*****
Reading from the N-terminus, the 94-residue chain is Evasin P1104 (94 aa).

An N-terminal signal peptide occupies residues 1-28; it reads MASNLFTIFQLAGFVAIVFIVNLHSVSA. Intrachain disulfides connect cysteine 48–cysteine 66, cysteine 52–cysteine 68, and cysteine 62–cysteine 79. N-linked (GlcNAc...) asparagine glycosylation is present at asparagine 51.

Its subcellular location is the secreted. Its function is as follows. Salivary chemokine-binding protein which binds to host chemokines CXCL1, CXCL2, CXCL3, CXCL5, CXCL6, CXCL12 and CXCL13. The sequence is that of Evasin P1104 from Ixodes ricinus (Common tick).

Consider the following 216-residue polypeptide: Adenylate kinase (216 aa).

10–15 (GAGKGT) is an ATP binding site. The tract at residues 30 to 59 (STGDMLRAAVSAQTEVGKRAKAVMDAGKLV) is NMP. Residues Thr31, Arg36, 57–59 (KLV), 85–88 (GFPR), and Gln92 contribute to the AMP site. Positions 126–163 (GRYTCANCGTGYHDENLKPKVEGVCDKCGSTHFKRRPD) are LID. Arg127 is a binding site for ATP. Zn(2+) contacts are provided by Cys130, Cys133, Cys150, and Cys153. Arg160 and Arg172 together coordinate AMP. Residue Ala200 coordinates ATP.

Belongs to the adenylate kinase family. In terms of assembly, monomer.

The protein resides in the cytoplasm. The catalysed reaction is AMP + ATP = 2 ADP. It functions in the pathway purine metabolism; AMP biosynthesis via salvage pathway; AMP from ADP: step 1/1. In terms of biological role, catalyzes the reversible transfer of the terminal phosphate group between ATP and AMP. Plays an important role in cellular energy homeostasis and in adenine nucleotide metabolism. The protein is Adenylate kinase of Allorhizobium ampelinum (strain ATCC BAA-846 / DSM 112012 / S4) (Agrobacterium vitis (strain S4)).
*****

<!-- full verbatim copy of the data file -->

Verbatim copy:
Reading from the N-terminus, the 94-residue chain is Evasin P1104 (94 aa).

An N-terminal signal peptide occupies residues 1-28; it reads MASNLFTIFQLAGFVAIVFIVNLHSVSA. Intrachain disulfides connect cysteine 48–cysteine 66, cysteine 52–cysteine 68, and cysteine 62–cysteine 79. N-linked (GlcNAc...) asparagine glycosylation is present at asparagine 51.

Its subcellular location is the secreted. Its function is as follows. Salivary chemokine-binding protein which binds to host chemokines CXCL1, CXCL2, CXCL3, CXCL5, CXCL6, CXCL12 and CXCL13. The sequence is that of Evasin P1104 from Ixodes ricinus (Common tick).

Consider the following 216-residue polypeptide: Adenylate kinase (216 aa).

10–15 (GAGKGT) is an ATP binding site. The tract at residues 30 to 59 (STGDMLRAAVSAQTEVGKRAKAVMDAGKLV) is NMP. Residues Thr31, Arg36, 57–59 (KLV), 85–88 (GFPR), and Gln92 contribute to the AMP site. Positions 126–163 (GRYTCANCGTGYHDENLKPKVEGVCDKCGSTHFKRRPD) are LID. Arg127 is a binding site for ATP. Zn(2+) contacts are provided by Cys130, Cys133, Cys150, and Cys153. Arg160 and Arg172 together coordinate AMP. Residue Ala200 coordinates ATP.

Belongs to the adenylate kinase family. In terms of assembly, monomer.

The protein resides in the cytoplasm. The catalysed reaction is AMP + ATP = 2 ADP. It functions in the pathway purine metabolism; AMP biosynthesis via salvage pathway; AMP from ADP: step 1/1. In terms of biological role, catalyzes the reversible transfer of the terminal phosphate group between ATP and AMP. Plays an important role in cellular energy homeostasis and in adenine nucleotide metabolism. The protein is Adenylate kinase of Allorhizobium ampelinum (strain ATCC BAA-846 / DSM 112012 / S4) (Agrobacterium vitis (strain S4)).